This first book of the New Testament is clearly written for Jewish people. This is seen from the very beginning of the very first chapter. Matthew 1 begins with a genealogy for Jesus the Messiah that sets up Joseph the husband of Mary as a direct descendant of David and Abraham. This genealogy serves at least a dual purpose. 1) It shows that Jesus has every right and privilege of being King David’s direct descendant. And, 2) It takes a step toward proving that Jesus is indeed the Messiah by showing the fulfillment of prophecy through this genealogy. It is the history of a Jew for Jews.
One of the debates that comes up is about the genealogy itself. According to Matthew’s depiction of the genealogy there are 14 generations defined from Abraham to David, 14 generations defined from David to the fall of, and 14 generations defined between the captivity and Jesus the Messiah. It’s a great pictorial representation, but it’s not without its issues. For instance, there appear to be discrepancies between this listing and the listing in the book of Luke, but my issues are more direct than that. How can there be 14 generations between Abraham and David?
When i go through this genealogy I see “Salmon was the father of Boaz by Rahab, Boaz was the father of Obed by Ruth, and Obed the father of Jesse. Jesse was the father of David the king.” That’s 4 generations between the time of Moses and the time of David. 1) Salmon to Boaz 2) Boaz to Obed 3) Obed to Jesse 4) Jesse to David. So according to this listing, all that happened between Moses bringing the people to the Jordan River in the end of Deuteronomy to David being anointed King by Samuel occurred within that 4 generation time span. That includes all of the book of Joshua (very feasible as it would have been done within one generation), and all of Judges (not so feasible?).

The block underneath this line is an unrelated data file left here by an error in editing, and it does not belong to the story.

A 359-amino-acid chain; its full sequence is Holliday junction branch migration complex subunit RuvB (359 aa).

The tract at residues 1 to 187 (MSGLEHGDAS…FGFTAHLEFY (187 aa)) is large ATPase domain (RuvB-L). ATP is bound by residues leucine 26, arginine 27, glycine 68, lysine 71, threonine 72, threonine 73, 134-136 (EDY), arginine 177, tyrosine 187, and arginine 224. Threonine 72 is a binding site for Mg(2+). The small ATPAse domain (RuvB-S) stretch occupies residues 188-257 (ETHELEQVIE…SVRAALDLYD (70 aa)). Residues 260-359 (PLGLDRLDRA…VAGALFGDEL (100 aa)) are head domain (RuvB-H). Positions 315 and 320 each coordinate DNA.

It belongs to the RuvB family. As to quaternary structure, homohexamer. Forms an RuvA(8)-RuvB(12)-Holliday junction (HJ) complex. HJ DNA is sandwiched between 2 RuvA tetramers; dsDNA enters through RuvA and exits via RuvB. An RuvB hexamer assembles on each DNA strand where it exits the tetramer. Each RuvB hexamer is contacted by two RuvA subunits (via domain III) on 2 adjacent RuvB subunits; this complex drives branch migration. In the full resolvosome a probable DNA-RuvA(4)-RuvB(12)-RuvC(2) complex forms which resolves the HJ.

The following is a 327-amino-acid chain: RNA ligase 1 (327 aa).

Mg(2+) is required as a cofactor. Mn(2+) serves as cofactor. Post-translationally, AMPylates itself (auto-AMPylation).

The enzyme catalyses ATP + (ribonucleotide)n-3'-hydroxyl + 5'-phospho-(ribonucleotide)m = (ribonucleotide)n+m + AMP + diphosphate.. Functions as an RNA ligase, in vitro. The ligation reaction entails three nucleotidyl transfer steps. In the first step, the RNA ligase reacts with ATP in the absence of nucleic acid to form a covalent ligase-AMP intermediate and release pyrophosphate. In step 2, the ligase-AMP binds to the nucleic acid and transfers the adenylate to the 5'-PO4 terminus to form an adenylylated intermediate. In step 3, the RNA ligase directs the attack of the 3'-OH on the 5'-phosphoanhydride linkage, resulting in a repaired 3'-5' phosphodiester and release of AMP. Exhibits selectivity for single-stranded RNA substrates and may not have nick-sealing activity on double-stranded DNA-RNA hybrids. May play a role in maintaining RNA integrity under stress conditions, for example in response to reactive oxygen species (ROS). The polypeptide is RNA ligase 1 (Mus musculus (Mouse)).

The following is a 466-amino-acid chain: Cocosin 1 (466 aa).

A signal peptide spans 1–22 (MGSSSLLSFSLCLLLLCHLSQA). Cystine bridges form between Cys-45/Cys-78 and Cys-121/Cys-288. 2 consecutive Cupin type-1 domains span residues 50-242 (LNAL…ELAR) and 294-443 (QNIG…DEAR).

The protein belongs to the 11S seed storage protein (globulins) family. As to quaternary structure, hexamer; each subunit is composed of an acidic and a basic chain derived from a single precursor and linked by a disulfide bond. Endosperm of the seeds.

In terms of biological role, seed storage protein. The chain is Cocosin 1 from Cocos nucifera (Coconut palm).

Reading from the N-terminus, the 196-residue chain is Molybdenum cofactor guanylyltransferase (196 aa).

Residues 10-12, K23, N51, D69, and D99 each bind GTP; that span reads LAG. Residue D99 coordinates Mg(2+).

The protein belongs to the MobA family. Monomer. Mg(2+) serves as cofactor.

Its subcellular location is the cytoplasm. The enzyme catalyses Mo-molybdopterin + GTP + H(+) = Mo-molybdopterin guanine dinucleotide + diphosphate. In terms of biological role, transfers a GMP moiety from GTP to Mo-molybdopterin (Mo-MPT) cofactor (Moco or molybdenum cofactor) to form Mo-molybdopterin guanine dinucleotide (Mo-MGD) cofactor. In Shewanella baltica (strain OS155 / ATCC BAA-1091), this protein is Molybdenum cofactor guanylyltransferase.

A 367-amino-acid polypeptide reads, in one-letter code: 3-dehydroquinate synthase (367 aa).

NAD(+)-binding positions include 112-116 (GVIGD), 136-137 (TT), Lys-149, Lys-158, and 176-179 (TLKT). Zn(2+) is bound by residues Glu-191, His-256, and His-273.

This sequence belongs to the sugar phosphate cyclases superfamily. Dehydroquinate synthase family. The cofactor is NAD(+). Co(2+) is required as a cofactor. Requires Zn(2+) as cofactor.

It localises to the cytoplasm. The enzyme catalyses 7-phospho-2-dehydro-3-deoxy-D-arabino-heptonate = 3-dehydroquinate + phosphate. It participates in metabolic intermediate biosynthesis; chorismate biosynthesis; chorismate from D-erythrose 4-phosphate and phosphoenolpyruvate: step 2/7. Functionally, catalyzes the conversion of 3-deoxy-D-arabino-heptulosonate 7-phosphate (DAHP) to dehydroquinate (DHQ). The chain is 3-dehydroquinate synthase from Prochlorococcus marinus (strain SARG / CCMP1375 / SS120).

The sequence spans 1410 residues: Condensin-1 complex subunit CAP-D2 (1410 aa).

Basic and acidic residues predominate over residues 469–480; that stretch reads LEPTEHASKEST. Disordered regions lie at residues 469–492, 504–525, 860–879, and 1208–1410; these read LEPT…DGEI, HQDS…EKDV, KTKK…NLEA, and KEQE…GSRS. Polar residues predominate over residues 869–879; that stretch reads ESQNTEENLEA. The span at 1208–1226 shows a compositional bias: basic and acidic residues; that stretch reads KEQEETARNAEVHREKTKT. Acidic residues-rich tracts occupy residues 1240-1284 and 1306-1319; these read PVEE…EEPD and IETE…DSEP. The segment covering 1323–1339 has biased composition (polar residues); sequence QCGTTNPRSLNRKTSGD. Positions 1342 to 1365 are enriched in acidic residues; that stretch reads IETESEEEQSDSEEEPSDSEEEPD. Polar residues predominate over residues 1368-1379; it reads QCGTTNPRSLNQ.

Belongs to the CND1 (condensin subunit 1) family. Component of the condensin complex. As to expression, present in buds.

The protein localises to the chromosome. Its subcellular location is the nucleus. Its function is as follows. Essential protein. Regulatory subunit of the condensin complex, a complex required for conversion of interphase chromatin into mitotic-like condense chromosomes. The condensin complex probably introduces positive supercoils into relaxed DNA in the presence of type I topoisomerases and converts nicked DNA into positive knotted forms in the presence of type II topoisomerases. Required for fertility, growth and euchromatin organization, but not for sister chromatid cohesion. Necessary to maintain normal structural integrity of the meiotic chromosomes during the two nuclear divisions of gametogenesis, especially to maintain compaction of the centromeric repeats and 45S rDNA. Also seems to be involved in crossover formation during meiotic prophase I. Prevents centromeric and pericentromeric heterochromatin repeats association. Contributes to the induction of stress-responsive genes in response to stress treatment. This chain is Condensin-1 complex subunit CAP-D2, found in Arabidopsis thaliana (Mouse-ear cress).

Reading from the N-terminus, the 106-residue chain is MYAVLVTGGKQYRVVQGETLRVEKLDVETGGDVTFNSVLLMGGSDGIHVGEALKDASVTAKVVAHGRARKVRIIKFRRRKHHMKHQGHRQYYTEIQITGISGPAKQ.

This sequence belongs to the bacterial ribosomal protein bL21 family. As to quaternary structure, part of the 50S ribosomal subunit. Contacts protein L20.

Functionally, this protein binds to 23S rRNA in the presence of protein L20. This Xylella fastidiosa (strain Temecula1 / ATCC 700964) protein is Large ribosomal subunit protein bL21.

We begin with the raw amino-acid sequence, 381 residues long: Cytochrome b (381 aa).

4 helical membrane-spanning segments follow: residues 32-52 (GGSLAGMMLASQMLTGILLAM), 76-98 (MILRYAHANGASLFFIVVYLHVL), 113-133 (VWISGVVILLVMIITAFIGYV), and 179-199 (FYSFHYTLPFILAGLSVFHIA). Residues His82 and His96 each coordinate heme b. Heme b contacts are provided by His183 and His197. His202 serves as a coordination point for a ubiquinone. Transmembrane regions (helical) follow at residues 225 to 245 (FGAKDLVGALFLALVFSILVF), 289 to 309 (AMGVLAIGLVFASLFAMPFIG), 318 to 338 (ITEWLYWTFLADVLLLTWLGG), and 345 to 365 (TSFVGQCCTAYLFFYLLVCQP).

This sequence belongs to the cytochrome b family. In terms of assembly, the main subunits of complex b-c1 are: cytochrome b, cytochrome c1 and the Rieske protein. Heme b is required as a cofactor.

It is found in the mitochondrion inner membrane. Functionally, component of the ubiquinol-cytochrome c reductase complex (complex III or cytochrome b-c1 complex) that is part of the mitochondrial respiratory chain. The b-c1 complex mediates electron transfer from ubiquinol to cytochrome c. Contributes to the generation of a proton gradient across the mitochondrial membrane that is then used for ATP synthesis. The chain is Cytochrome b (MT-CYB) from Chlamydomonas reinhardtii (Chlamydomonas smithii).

That’s where i get a bit more skeptical. Just looking at Judges 10 we see numerous minor Judges who served for a number of decades, died then another judge arose and judged Israel, and died and the people sinned again and are afflicted for decades again before we hear of another judge arising. Then when Samuel is born, the word of the Lord appears to have been scarce for a long time and he serves as Judge and priest for a long time before ever anointing David. That’s just a sampling of the issue. There’s still Deborah & Barak, Sampson, Gideon, etc. How could all of that fit into 4 generations?